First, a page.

Presidential candidates hoping to attract Millennials, Hispanics and swing state voters in 2016 could be well-advised to make early education a key part of their education platform, according to the results of a new national poll showing that 76 percent of voters support the idea of spending federal money to expand public preschool.
Commissioned for the third year running by the D.C.-based early childhood advocacy organization, First Five Years Fund, this year’s poll included several new questions including one on how favorably respondents would view a candidate interested in increasing funding for early childhood programs. Fifty-four percent said they would hold a more positive view of such a candidate.
“It’s polling so well that there’s little downside to running on it,” said Kris Perry, executive director of First Five Years Fund. “Based on the evidence, I hope a couple of them–someone on each side–will take it up.”
Fifty-nine percent of Republicans, and 94 percent of Democrats, polled said they’d support spending federal money to expand public early education programs. (Three of the many foundations that support First Five Years Fund, the Bill & Melinda Gates Foundation, the W.K. Kellogg Foundation, and the Heising-Simons Foundation, are also among the various funders of The Hechinger Report.)
Before launching her presidential campaign, Hillary Clinton spent months traveling the country as the face of Too Small To Fail, a Bill, Hillary and Chelsea Clinton Foundation campaign to increase parental knowledge of early learning at home.
While none of the Republican candidates have made the issue central to their campaigns, former Florida Gov. Jeb Bush, Ohio Gov. John Kasich, Louisiana Gov. Bobby Jindal and New Jersey Gov. Chris Christie all lead states with public preschool programs, some of which grew under their leadership.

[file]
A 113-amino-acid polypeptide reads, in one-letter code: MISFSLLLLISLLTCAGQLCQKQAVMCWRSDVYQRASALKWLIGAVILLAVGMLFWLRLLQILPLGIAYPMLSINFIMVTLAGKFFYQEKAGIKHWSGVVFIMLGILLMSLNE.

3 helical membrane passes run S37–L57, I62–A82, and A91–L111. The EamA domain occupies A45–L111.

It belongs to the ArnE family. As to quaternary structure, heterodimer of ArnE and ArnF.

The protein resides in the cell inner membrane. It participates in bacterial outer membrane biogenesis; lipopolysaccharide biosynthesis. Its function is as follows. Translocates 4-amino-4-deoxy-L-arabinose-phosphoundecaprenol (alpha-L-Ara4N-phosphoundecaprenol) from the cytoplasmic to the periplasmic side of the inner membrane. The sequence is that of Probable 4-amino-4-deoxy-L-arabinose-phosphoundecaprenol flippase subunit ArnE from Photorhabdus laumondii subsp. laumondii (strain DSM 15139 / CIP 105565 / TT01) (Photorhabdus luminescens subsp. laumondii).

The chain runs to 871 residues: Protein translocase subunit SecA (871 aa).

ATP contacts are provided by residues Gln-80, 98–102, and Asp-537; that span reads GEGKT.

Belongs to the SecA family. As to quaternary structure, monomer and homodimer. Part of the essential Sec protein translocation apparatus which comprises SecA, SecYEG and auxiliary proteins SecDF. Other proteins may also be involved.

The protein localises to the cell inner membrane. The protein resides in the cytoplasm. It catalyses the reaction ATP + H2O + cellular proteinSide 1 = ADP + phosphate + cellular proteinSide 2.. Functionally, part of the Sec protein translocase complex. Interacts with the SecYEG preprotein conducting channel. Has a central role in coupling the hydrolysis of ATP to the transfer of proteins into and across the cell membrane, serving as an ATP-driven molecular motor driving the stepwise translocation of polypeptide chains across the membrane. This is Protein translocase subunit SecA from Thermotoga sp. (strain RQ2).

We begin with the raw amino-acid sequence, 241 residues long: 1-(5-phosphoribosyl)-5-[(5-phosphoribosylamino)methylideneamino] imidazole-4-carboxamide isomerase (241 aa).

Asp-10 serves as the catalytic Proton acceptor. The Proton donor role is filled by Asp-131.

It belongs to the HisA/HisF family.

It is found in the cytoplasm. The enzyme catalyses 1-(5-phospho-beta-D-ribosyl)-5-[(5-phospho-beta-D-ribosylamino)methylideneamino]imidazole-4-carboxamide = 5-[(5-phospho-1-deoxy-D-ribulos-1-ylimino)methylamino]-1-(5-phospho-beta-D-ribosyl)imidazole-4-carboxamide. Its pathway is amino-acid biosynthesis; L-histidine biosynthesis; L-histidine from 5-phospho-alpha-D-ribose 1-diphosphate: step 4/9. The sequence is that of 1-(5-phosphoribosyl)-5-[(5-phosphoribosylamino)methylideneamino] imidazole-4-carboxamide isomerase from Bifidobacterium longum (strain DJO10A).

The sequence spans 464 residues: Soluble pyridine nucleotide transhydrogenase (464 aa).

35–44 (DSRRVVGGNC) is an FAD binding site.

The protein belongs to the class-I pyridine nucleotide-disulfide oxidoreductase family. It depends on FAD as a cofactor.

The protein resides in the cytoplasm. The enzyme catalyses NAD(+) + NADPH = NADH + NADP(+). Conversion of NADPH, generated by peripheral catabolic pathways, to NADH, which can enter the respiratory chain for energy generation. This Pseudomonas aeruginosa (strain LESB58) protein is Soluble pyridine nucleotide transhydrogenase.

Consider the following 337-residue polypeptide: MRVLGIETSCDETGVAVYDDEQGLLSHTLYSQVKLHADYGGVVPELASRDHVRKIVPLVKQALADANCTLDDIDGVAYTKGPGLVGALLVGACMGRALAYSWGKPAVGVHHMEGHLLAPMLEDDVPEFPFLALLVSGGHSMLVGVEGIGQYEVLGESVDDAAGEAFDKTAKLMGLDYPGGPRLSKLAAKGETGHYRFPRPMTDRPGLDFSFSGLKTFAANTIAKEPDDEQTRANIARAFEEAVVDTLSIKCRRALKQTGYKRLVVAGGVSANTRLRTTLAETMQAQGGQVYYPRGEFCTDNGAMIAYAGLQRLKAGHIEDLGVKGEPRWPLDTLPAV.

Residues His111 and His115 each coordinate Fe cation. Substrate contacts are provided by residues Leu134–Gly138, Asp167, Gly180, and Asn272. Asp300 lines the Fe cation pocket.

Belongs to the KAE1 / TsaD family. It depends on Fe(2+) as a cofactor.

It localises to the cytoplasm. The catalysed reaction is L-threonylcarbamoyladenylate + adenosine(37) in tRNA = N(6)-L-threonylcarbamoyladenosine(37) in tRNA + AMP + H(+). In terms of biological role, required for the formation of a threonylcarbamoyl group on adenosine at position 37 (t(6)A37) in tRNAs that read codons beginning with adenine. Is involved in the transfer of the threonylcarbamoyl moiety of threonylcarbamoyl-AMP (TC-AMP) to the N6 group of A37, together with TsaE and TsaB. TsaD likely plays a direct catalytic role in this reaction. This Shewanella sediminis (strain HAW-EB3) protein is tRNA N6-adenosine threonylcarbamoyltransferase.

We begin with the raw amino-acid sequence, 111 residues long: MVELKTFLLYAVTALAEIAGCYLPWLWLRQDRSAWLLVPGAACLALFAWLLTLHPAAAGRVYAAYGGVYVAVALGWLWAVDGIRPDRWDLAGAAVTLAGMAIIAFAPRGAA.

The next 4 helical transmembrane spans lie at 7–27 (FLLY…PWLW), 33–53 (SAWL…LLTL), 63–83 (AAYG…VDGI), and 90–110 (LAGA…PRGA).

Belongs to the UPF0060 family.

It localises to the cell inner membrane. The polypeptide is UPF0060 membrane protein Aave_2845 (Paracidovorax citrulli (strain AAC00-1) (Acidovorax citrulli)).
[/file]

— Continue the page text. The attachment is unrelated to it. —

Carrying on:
In addition to its direct political findings, the poll found that 88 percent of respondents agreed (66 percent strongly) with the statement “Access to quality early childhood education is not a luxury, but a need for many families.” And 89 percent of respondents ranked “making sure that our children get a strong start in life” as important (49 percent said “extremely important”) to strengthening the country’s middle class. But the questions did not get much more detailed than that.
Laura Bornfreund, deputy director of the early childhood initiative at New America, a public policy think tank, said she wished the poll had asked specific questions about trade-offs voters would be willing to make in exchange for more early childhood care. “If there is a larger investment at the federal level, then it either means something else is going to be cut or not invested in or there will be some sort of tax increase,” she said. “But there weren’t questions that really hit that home.”
Bornfreund said she was pleased to see that early childhood education was popular among voters and hoped presidential candidates would take it as a suggestion to focus on the issue in the coming year. Even if early education makes a bigger splash during this year’s campaign than it has in the recent past, it’s unlikely to beat 1988, said Helen Blank, director of childcare and early learning at the National Women’s Law Center.
“Childcare in 1988 was actually one of the key issues,” said Blank, who has worked for organizations promoting higher quality childcare for decades. “There was a bill going to Congress; it was all over the papers and both candidates were talking about it.”
That bill, which would have increased childcare subsidies for low- and moderate-income families, failed. And while Blank says every serious presidential candidate since has had a plan for early education, the conversation has never reached such a fever pitch, nor does she expect 2016 to break that pattern.